someone can explain?

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        • #34
          Originally posted by Eskimo View Post
          Your example is bad in its own right. For example, I'd say that any game Juggernaut is in, he does more healing than anyone else with almost no exceptions. Witch doctor / necrophos likewise gets a massive boost. Favouring heroes is obviously not a fair way to judge skill. Even if you limit it to only items there are other problems. It would then just arbitrarily reward whoever got the mek at that point.
          That's an interesting point, I hadn't considered those issues. I guess if a combination of factors was considered rather than one isolated factor it'd would lessen the impact, though it's fairly hard to judge how much of an issue something like that would be without testing it in some way.

          Also, you say "Let's make it a small number of points". What's the point then? The original goal of such a system is to get people to their true MMR faster, but such a small amount would hardly be fast. Either it's large enough to be a bad idea, or it's small enough to be so trivial it doesn't matter, and thus still a bad idea.
          Individually it's a small amount - but if you consistently play well it has an effect. If you win five games at 25+5, that's equivalent to winning six games at 25+0. Keeping it small makes it harder for rare events (like the horrible "oh god oh god what is happening why can't i stop feeding please help me" games I'm sure we've all experienced) to have much of an effect, while ensuring that consistent performance is rewarded.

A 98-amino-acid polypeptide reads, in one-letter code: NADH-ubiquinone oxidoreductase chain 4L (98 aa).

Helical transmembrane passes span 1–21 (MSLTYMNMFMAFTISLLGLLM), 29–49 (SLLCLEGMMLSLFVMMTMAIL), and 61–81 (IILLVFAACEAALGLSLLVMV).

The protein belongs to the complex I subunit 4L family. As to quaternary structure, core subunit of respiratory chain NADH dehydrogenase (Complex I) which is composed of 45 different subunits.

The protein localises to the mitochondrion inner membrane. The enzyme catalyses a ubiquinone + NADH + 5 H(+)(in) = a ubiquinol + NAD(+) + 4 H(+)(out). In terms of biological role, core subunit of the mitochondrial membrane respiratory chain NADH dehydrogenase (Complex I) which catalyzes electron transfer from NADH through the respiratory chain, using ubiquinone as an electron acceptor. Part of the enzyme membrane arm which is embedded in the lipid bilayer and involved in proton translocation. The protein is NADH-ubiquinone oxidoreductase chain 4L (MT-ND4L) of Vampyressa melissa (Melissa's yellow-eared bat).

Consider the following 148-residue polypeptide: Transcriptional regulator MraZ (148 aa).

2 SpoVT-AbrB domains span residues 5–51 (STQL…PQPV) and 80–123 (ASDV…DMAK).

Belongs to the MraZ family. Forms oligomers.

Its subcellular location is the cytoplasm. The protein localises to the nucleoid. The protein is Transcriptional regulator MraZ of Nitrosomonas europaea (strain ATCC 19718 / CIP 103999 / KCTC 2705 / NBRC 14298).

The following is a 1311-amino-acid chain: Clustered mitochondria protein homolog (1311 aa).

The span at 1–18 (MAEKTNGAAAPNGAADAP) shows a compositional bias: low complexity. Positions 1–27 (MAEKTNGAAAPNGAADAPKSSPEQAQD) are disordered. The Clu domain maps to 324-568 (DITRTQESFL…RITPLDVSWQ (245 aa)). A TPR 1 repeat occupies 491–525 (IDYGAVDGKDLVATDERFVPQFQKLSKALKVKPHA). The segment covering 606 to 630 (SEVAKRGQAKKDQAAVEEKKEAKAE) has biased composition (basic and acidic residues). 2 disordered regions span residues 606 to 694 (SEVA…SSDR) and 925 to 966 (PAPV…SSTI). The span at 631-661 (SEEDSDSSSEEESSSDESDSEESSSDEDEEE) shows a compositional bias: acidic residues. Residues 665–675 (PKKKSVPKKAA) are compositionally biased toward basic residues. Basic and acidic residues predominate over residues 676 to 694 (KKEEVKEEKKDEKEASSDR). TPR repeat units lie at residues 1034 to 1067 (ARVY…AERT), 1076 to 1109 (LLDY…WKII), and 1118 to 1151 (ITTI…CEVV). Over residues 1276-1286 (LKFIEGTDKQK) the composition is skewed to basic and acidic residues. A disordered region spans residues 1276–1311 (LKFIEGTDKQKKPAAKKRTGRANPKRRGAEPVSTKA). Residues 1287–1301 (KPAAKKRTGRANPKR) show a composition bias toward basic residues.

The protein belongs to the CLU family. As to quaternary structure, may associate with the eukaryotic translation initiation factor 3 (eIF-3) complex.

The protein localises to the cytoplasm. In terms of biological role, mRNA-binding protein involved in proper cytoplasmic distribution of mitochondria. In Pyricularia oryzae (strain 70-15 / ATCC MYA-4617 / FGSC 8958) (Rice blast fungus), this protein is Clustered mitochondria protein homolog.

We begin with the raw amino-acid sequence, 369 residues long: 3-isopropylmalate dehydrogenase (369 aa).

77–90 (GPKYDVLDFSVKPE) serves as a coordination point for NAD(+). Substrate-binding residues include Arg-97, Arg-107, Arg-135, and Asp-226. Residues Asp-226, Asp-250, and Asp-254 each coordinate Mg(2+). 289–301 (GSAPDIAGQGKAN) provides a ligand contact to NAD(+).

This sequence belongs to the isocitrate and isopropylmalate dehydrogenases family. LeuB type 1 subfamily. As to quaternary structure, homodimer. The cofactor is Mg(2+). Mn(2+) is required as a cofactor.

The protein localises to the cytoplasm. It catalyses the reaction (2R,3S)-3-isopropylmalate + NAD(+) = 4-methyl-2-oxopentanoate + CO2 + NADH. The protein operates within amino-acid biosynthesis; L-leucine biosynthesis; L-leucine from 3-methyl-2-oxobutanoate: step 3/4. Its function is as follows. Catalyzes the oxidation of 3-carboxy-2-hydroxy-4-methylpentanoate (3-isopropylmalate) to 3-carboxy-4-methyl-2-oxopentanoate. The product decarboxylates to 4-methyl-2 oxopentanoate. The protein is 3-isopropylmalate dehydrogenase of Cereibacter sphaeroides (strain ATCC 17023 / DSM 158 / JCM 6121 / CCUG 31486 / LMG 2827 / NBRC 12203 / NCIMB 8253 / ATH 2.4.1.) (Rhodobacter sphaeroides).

However, your example brings up an even bigger problem: If you account for other factors in MMR, you now change what it means. Right now MMR (basically ELO) is purely a determination of your ability to win. Nothing else. If you add more factors, MMR becomes a determination of a combination of how much you win and how much you fit those factors. To continue with your example: Let's take two equally skilled players of MMR 1000. One of them typically plays Crystal Maiden while the other typically plays Witch Doctor. They both sometimes get mek (say half the time), but even in games where WD doesn't get mek, he tops the healing chart. His MMR moves towards 1003 because he's the top healer always while the CM is only the top player when she gets a mek and isn't matched with WD/Juggs, so she moves to about 1001. Is this fair? Is his "true" MMR really 1003, not 1000? Obviously not in the scenario I set up. They both still have a completely equal chance to win, yet one has a higher MMR. A world where MMR does not exactly map to "chance to win" is a bad world - the point of matchmaking is not to have "equal chances to either lose and heal a lot or win and heal less" on each team.